Congressman Steve Scalise, R-Metairie, speaks to keynote luncheon attendees in a pre-recorded video during the Louisiana Gulf Coast Oil Exposition Wednesday, October 25, 2017, at the Cajundome in Lafayette, La.

The last time Congress set out to avert potentially crippling rate increases in the National Flood Insurance Program, Louisiana's delegation was largely on the same policy page. There were battles over who would get credit, mostly because the legislation hit in the middle of the 2014 U.S. Senate battle between Mary Landrieu and then-U.S. Rep. Bill Cassidy. In the end, though, the state's representatives pretty much rowed in the same direction.

That's what made the House vote for a recent flood insurance reauthorization bill surprising. The bill passed after Majority Whip Steve Scalise negotiated a key compromise with the program's chief skeptic, Financial Services Chairman Jeb Hensarling of Texas. But only two of his five colleagues joined him in voting yes, and the state's senators, both Republicans like Scalise, each have their own ideas.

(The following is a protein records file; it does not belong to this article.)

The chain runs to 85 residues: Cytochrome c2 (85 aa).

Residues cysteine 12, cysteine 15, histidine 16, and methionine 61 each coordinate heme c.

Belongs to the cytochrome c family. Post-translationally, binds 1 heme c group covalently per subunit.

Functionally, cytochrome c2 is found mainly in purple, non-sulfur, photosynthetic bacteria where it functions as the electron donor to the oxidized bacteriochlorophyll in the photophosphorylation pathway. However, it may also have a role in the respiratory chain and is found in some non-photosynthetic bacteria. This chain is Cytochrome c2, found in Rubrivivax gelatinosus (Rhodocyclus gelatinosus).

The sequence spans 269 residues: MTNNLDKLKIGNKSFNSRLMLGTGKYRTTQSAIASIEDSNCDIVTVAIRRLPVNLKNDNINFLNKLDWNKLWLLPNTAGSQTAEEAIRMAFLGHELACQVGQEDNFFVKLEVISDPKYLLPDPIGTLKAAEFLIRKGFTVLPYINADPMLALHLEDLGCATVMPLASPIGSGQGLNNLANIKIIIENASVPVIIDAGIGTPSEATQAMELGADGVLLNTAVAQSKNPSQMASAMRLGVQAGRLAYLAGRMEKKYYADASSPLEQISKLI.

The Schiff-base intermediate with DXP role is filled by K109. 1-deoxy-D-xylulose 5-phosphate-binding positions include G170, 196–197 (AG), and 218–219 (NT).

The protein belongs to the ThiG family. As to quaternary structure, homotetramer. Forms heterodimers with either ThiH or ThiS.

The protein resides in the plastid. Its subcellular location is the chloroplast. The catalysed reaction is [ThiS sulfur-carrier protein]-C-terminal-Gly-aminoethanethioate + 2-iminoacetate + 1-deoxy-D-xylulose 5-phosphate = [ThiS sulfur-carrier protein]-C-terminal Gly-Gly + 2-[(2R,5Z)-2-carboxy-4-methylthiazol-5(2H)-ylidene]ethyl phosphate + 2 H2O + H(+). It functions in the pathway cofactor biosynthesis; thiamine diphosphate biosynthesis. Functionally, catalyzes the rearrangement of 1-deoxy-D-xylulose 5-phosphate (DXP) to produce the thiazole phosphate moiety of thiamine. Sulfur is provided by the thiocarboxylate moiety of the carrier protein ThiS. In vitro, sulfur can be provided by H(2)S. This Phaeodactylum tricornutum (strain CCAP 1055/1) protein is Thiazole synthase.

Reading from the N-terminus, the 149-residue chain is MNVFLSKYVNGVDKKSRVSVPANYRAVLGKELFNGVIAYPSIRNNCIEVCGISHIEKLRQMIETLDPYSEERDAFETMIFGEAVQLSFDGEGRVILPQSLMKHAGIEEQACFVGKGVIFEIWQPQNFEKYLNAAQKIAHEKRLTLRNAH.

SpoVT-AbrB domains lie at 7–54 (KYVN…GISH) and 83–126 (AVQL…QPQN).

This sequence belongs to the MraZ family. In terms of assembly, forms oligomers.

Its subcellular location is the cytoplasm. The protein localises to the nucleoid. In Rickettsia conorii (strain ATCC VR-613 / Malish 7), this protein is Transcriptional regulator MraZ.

Scalise sits in a unique spot as both a high-ranking member of the chamber's leadership and a representative of a coastal district full of homeowners who'd face steep cost hikes were the program to bring rates more in line with actual risk. His deal with Hensarling won a key protection for homeowners who've flooded in the past.

That wasn't enough to win the support of Democrat Cedric Richmond and Republicans Garret Graves and Ralph Abraham, all of whom voted no. Graves even testified against the bill, arguing that it wouldn't shore up the program's finances but would hit homeowners too hard.

The lack of consensus suggests that the ultimate legislation is still unformed, despite the program's Dec. 8 expiration date. In a recent Washington Post list of major issues that Congress is expected to confront in December, flood insurance didn't even make the top nine.

More likely the program will be extended for a second time, and a full airing of how to protect residents and make the program sustainable will be kicked down the road.

It may not be in the cards, but Louisiana homeowners might want to wish for a long delay, until 2019. Hensarling has announced his plans to retire at the end of the current term, and once he's gone, Congress could wind up looking a lot friendlier.

Follow Stephanie Grace on Twitter, @stephgracela.